Late last month, Aria McManus picked up her phone and read a bizarre headline—even by Fox News standards.
That day, radio pundits Jessica Tarlov and Bill Lobley were discussing two things: “Mueller Breaks His Silence, [and] ‘The Towelkini.’”
Clickbait coverage of McManus' towel/bikini hybrid had been making tabloid and morning TV rounds for the past week, and she had seen her name in People, Cosmopolitan, and on the Today show. “But that Fox News story, I think it really went to a place that I never thought would be a headline,” McManus told The Daily Beast.
Worn alone, the $199 Towelkini is somewhat unwearable—unless you want to risk an indecent exposure citation. The terry cloth kaftan features a hole right at the midsection that can be worn in the front, showing off a stomach, or the back, making it assless.
When worn over a bathing suit, as McManus has styled the Towelkini, it becomes a glorified cover-up.
“I would hang out in it, for sure,” she said. “I walk around in it, lay out on the beach, get a snack, wade in the water.”
One gentle disclaimer: “I do not recommend swimming in too deep of water with it,” the Parsons-trained artist, 29, warned. “It's 100 percent terrycloth, so I would not want it to get too tangled in the ocean or something. But a pool you would be safe in.”
McManus debuted her Towelkini last July for an exhibition at New York’s Special Special gallery. The show’s theme was “SPF,” with artists creating aquatic-themed work. (One piece by Wen-Yu Cai invited visitors to a round of poolside speed dating.)
“I wanted to combine two simple things into one,” McManus said. “I thought a swimsuit and a towel would be a funny and useful combination.”
The Minnesota native has kept an “Invention Book” since the fourth grade, filling its pages with “twists on functional objects as art products.” Other ideas have included a daily calendar with vitamins embedded on each page, a light therapy box meant for treating seasonal affectedness disorder personalized with the owner’s name, and a headset that “aligns chakras” during phone calls.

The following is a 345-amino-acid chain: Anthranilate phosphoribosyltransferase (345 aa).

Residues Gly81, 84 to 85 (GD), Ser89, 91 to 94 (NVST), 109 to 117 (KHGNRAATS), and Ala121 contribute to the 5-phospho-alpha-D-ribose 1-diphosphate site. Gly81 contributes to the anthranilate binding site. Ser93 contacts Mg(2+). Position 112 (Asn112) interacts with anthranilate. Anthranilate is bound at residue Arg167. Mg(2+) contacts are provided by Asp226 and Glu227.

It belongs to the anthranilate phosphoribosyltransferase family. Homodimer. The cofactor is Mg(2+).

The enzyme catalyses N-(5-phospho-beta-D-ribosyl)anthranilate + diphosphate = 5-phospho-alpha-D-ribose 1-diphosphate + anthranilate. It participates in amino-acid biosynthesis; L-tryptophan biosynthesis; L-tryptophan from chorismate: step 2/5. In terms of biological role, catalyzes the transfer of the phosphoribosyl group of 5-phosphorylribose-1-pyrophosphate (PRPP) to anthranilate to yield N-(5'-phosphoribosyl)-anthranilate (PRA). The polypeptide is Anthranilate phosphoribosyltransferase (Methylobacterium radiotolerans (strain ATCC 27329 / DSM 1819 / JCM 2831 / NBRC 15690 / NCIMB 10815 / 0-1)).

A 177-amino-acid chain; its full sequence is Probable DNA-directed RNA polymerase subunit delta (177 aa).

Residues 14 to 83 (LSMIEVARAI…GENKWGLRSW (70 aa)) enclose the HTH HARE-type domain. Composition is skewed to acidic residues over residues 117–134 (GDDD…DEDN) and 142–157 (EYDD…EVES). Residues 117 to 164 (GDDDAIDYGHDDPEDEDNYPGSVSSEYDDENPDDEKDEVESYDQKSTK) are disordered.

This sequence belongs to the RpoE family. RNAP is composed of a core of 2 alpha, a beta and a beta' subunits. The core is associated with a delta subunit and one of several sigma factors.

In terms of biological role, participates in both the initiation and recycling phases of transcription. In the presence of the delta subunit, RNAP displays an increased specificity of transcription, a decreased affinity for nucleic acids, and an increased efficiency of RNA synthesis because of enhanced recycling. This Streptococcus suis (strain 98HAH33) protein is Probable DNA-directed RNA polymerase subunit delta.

McManus clearly enjoys blurring the lines between art and commerce, but she told The Daily Beast that no intense promotion or email blast led to the Towelkini's newfound viral fame.
“I don’t create things to be marketed,” McManus said. “But I think the concepts of my items helps to brand them. I want to give each item I make the fullest potential. That involves naming it, writing a description, and taking photos. I want to do my ideas justice.”
On May 17, a post on the website Best Products called the garment “the only thing we’ll be wearing this summer, obviously.” Days later, British newspapers like The Sun and Metro had picked up the story.
On ITV daytime chat show Loose Women much hilarity ensued as one of the presenters modeled it in all its baffling absurdity.
Nearly a year after debuting her Towelkini, McManus was hard at work on other products when the new buzz came out. “The Towelkini wasn’t at the forefront of my life,” she explained. “It was surprising to see it everywhere, but it does make sense that something beach-related would be in the news right now.”
By May 24, Today anchors used their third hour to ask the important question, “Would you wear a Towelkini?” Meteorologist Dylan Dreyer endorsed the accoutrement; veteran Al Roker refused to even put it on.
As the segment ended, Dreyer made the valid point, “Hey, it worked for the Snuggie, they made a fortune.”
Though the Towelkini might be an example of sartorial clickbait, sharable in the vein of hairy shoes or a denim thong, McManus said she thinks it’s “wonderful” to see everyone’s “unique interpretation” of the accessory.
The artist proudly shared a blog post that called the Towelkini “the mullet of swimwear.” Others might take offense at that description, but McManus happily accepted it.
“That was a great article,” she said. “People should interact with art and let it open their mind to new possibilities. If the Towelkini can do that for someone, I think it’s done its job.”